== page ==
chiral topological superconductor, which can be distinguished up to the 2D
Chern number mod 2, and (ii) the 2D weak topological superconductor. We devise
general rules for constructing nonlocal order parameters which distinguish the
phases. These rules encode the signature of the fermionic topological phase in
the symmetry properties of the terminating operators of the nonlocal string or
brane. The nonlocal order parameters for some of these phases simply involve a
product of the string order parameters for the individual chains. Finally, we
give a physical picture of one of the topological phases as a condensate of
certain defects, which motivates the form of the nonlocal order parameter and
is reminiscent of higher dimensional constructions of topological phases.

link to article (opens in new tab)

 

Author(s):

Authors: Jun Hu, Zhenyue Zhu, Ruqian Wu

The search of new topological insulators that demonstrate the quantum
anomalous Hall effect (QAHE) is a cutting-edge research topic in condensed
matter physics and materials science. So far, the QAHE has been observed only
in Cr-doped (Bi,Sb)2Te3 at extremely low temperature. Therefore, it is
important to find new materials with large topological band gap and high
thermal stability for the realization of the QAHE. Based on first-principles
and tight-binding model calculations, we discovered a new class of topological
phase$-$Chern half metal which manifests the QAHE in one spin channel while is
metallic in the other spin channel$-$in Co or Rh deposited graphene. Meanwhile,
these systems have large perpendicular magnetic anisotropy energies of 5.3 and
11.5 meV, necessary for the observation of the QAHE at reasonably high
temperature.

link to article (opens in new tab)

 

Author(s):

Authors: Udit Khanna, Arijit Kundu, Saurabh Pradhan, Sumathi Rao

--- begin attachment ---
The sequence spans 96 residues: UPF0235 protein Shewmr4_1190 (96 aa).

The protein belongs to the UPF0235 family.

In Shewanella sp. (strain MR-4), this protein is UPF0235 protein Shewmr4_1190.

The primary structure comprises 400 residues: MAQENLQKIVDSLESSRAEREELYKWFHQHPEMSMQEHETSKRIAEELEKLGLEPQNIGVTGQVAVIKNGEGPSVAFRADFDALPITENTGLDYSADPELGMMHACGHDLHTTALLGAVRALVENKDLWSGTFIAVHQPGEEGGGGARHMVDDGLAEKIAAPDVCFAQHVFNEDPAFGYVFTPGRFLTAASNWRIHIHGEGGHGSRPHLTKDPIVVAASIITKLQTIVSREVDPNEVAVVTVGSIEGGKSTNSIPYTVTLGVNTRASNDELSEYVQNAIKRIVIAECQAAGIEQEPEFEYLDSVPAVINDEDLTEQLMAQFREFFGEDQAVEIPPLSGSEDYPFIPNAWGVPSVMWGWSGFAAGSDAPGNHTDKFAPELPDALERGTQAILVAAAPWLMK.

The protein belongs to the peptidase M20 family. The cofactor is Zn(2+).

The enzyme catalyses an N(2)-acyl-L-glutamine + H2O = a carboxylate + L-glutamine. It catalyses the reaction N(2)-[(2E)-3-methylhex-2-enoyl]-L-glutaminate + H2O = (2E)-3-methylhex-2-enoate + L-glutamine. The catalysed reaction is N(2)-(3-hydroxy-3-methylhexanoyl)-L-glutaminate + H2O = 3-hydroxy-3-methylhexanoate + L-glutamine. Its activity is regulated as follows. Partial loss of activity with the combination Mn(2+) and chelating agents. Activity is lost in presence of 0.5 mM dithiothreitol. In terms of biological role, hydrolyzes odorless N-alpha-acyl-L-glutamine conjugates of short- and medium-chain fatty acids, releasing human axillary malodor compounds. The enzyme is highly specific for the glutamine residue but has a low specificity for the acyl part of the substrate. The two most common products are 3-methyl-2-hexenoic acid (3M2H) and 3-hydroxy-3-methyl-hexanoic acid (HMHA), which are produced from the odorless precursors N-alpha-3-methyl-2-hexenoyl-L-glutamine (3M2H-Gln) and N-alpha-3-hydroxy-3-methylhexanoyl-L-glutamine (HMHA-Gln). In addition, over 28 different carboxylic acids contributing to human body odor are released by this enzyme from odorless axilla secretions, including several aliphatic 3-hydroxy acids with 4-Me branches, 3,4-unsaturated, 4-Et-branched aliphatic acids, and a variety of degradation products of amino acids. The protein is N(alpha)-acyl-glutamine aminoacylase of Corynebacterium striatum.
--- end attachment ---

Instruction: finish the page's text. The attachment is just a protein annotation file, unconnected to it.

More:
We introduce superconducting proximity effects in Weyl semi-metals (WSM) with
broken time reversal symmetry by tunnel coupling one of its surfaces to an
$s$-wave superconductor using the Green’s function approach. We find that the
band structure develops coherence peaks, but despite the presence of metallic
states in the bulk, the coherence peaks do not extend far into the bulk and
remain confined to a few layers close to the interface, similar to the
proximity effect in the topological insulators (TI) which are gapped in the
bulk. The Weyl nodes remain unaffected, and in that sense, no true gap
develops. We also study the various induced $p$ and $s$-wave pairing amplitudes
classified by their symmetries, as a function of the various relevant
parameters of the theory and note the exponential decay of the induced pairings
in the bulk both in the TI and the WSM, even at finite chemical potential.

link to article (opens in new tab)

 

Author(s):

Authors: Onkar Parrikar, Taylor L. Hughes, Robert G. Leigh

We study the response of a class of topological systems to electromagnetic
and gravitational sources, including torsion and curvature. By using the
technology of anomaly polynomials, we derive the parity-odd response of a
massive Dirac fermion in $d=2+1$ and $d=4+1$, which provides a simple model for
a topological insulator. We discuss the covariant anomalies of the
corresponding edge states, from a Callan-Harvey anomaly-inflow, as well as a
Hamiltonian spectral flow point of view. We also discuss the applicability of
our results to other systems such as Weyl semi-metals. Finally, using
dimensional reduction from $d=4+1$, we derive the effective action for a
$d=3+1$ time-reversal invariant topological insulator in the presence of
torsion and curvature, and discuss its various physical consequences.

link to article (opens in new tab)

 

Author(s):

The experimental observation of traditional Zeeman-field induced
Fulde-Ferrell-Larkin-Ovchinnikov (FFLO) superfluids has been hindered by
various challenges, in particular, the requirement of low dimension systems. In
2D, it is well known that finite temperature phase fluctuations lead to
extremely small Berezinskii-Kosterlitz-Thouless (BKT) transition temperature,
raising serious concern regarding the observability of 2D FFLO superfluids.
Recently, it was shown that FFLO superfluids can be realized using a Rashba
spin-orbit coupled Fermi gas subject to Zeeman fields, which may also support
topological excitations such as Majorana fermions in 2D. Here we address the
finite temperature BKT transition issue in this system, which may exhibits
gapped, gapless, topological, and gapless topological FF phases. We find a
large BKT transition temperature due to large effective superfluid densities,
making it possible to observe 2D FF superfluids at finite temperature. In
addition, we show that gapless FF superfluids can be stable due to their
positive superfluid densities. These findings pave the way for the experimental
observation of 2D gapped and gapless FF superfluids and their associated